McGreal Warns on Access Copyright Demands

Rory McGreal of Athabasca University warns about the latest demands from Access Copyright, which could result in a major increase in costs for students and education institutions.


  1. … Access Copyright’s rather idiotic demands…
    “If the money grab were not enough, Access Copyright also wishes to burden institutions with the responsibility for monthly reporting on every page that is made available to students, including not only extensive bibliographic data, but also information on the number of students in every class, the number of staff, the term dates, the course names and codes, and electronic addresses.”

    Does the univercity’s library need to report each book that a student access while doing his research on a subject?
    Does the univercity is required to say which website the student access, how manny whitepapers he/she reads?

    Do Access Copyright realise that their demands are gonna put a large burden on univercities… and some of the demands might not be feasable? (exemple, I’ve read alot of whitepapers on Windows Server 2008 this semester for a research on it’s architecture… I did all my reading home and there’s no way the univercity can know about what I accessed.)

    “And, their agents will have the right of full access to secure institutional computer systems to spy on teachers and students use of all content.”
    Do they want to read email content? do they want to read in SSL streams? Do they realise such move might be illegal?
    Oh and do they realise that I, like alot of students rarely use school computers, so will they require that we install spy systems on our personnal laptops?

  2. Certainly some of the the proposal is completely nuts… and frankly, if this went through then why the desire to snoop around the computer systems of the university? They are already getting their tribute. Do they, instead, want to harvest stuff from there for directed marketing to the staff and students? That is the only reason that I could see for it.

    I do, however, disagree with the statement “More significantly, this tariff will serve as a disincentive for institutions that want to increase their use of free materials. With a per-student levy, there is no advantage in accessing and using the growing free educational content available on the Internet.” There is still an advantage. It is free and more likely to be up to date. In the first case it is still necessary for the university to acquire a copy (at a cost) from the publisher in order to reproduce it for the students. This reproduction would be covered by the tribute, er, levy, but still costs money to make the copies (assuming it is printed… if it is put onto a CD-R, the costs would include scanning/OCRing and then the music industry also gets its tithe via the recordable media levy ;-).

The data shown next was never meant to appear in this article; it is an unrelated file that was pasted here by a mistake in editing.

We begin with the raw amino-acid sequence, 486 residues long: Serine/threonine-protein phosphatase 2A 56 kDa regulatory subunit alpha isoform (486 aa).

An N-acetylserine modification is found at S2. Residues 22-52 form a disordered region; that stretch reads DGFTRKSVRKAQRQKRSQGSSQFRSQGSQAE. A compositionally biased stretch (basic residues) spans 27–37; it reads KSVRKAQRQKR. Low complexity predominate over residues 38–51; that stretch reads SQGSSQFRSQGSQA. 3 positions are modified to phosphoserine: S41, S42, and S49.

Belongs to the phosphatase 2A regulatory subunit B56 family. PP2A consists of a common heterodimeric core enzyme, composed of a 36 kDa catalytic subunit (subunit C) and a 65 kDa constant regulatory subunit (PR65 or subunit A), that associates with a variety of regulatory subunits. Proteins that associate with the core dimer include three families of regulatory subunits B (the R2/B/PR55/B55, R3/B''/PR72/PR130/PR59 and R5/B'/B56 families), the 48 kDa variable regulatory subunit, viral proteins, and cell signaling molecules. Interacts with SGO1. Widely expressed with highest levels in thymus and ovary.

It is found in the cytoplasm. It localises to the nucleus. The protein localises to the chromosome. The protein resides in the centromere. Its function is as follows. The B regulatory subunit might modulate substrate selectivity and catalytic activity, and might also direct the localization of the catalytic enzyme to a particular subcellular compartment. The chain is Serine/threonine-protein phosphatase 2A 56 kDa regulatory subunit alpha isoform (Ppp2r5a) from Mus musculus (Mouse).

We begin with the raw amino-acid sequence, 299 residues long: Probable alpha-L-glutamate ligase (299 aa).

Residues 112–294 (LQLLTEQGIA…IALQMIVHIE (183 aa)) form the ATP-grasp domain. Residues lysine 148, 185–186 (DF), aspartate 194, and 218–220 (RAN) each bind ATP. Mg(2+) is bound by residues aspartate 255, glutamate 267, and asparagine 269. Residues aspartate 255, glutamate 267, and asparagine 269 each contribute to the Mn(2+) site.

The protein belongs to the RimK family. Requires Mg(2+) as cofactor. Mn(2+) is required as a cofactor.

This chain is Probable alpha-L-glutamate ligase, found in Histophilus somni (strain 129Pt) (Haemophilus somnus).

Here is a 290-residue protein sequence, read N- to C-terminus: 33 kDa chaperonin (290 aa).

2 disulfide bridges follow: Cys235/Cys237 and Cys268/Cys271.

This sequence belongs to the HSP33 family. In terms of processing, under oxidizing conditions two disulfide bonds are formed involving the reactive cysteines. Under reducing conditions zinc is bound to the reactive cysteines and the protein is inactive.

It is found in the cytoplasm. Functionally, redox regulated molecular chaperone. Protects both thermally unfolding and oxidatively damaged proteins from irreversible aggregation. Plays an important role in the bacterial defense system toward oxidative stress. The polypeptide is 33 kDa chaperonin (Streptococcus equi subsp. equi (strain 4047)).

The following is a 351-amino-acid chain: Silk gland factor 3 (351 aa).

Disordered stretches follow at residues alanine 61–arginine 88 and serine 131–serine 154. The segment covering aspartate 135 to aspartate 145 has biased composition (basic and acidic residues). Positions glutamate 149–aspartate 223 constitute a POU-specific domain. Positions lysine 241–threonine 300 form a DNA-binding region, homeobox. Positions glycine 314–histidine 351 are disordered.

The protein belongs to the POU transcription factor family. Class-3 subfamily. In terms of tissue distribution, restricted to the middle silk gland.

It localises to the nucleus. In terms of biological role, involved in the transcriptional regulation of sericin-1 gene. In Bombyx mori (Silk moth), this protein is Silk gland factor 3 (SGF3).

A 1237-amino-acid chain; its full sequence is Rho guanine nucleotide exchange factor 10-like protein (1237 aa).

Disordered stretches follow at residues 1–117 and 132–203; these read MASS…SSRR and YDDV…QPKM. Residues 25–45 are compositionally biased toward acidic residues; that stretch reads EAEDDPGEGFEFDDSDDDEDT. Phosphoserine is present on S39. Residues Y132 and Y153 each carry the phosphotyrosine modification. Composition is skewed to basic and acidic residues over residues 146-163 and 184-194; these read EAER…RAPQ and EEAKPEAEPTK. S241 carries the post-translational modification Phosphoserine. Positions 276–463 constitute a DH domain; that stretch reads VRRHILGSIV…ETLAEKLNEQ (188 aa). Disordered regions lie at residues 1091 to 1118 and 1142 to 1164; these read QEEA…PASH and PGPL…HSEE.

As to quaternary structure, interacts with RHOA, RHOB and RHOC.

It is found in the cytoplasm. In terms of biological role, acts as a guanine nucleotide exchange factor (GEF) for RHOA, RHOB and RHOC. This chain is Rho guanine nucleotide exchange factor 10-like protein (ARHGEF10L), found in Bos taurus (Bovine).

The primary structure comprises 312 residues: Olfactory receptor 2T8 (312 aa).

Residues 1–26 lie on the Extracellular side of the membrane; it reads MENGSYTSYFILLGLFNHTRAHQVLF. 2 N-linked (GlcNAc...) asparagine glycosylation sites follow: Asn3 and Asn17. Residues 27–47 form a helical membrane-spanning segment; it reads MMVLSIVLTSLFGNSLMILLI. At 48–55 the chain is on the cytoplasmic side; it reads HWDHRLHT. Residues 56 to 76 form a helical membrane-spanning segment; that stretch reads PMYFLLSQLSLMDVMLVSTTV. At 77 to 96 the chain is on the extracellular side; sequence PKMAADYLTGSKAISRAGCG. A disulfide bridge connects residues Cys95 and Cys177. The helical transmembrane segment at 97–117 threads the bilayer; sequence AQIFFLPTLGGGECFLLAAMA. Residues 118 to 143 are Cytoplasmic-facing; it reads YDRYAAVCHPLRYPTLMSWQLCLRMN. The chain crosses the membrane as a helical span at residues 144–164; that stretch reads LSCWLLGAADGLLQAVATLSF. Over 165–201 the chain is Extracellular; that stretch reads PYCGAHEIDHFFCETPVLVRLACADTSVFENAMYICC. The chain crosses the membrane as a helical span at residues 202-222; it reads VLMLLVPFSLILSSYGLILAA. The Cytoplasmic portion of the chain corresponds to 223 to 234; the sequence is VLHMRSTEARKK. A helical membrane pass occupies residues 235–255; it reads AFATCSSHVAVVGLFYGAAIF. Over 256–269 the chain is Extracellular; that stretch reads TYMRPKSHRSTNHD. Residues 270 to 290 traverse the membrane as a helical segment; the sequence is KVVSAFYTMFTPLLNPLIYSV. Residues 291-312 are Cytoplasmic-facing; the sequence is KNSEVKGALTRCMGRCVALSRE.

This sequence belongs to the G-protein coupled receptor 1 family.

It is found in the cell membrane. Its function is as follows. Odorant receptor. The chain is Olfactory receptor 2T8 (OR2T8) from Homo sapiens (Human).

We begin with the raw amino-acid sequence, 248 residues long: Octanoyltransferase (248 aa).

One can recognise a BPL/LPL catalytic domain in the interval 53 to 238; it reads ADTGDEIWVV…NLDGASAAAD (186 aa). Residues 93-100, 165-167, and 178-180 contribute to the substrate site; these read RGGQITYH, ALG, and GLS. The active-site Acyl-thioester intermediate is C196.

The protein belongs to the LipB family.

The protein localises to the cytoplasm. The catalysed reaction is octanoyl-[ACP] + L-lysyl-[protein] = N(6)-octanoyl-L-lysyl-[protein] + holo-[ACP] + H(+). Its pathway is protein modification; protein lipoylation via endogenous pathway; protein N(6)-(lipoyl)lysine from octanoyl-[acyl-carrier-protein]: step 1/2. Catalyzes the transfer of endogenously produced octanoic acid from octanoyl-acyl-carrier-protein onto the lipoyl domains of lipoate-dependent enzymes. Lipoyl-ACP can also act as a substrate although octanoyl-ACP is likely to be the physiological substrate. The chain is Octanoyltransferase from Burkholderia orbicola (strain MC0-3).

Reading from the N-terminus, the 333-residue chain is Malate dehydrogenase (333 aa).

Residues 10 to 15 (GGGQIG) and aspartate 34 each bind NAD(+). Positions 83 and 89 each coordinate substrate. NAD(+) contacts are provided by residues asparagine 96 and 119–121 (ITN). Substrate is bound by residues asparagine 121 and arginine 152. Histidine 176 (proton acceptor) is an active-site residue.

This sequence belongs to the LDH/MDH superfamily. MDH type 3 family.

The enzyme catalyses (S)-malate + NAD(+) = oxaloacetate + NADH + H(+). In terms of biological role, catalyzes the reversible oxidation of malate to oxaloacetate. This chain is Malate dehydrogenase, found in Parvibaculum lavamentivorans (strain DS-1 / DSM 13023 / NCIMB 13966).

3. hmm
    For the most part library copying should be covered under fair dealing -so say the courts. Commercial distribution should involve the collection and distribution of royalties -its fair and right , but the market should supply the mechanism necessary to discipline the price and reflect demand.

    and btw, this new approach will not allow new levels of copying. The restrictions on the amount of copying remain in place while the list of materials outside of the access copyright license grows each year.

    What happens if one outcome of the Google settlement includes a portion of works currently subject to AC license is made available for free- like Google Previews, or that institutions are granted preferential terms for access to materials?

    Access copyright has difficulty managing the distortions of their current monopoly on aging materials in their analogue world . It should be interesting to watch them compete with new content , new forms, new competition in new century.

    News of Access Copyright’s life has been greatly exaggerated.
    ( appologies to Mr Twain)

  4. @CBQ
    Agreed. However, this “levy” would seem to indicate that they aren’t interested in competing; at least to me it would seem to indicate that they want to get money even if the students and staff of the university use nothing that they represent…

    Dire Straits said it best “Money for nothing and your chicks for free” (but I doubt that is what Mark Knopfler and Sting had in mind when they wrote it 🙂

  5. Something for nothing is a great business model for AC . I wonder how many of their authors ,creators are comfortable with the approach? Perhaps we will see more use of the the creative common license as a result.

    Many authors i know will have difficulty with this new construct, not all authors are interested in their individual renumeration and those that are may may find that Access has priced them out of the market. In the future Access will compete for creators with alternatives like Google and Creative Commons. MY understanding is that list of exceptions ,or those creators and publishers not party to the Access agreement, has grown significantly over the last few years.

    It would be interesting to learn how much of the collected royalties are distributed directly to the authors and how much is distributed to the publishers. How many of those publishers are Canadian and not controlled or owned by foreign international concerns.

    At times I wonder how much Canadian policy serves Canadian author interests.

    The government confuses the interests of the Canadian reading public with the interests of so called Canadian publishers. It would not surprise me to learn after millions of dollars of lobbying that Ottawa confuses Canadian authors interests and the interests of “their” agents or publishers and in this case “their” collectives like AC.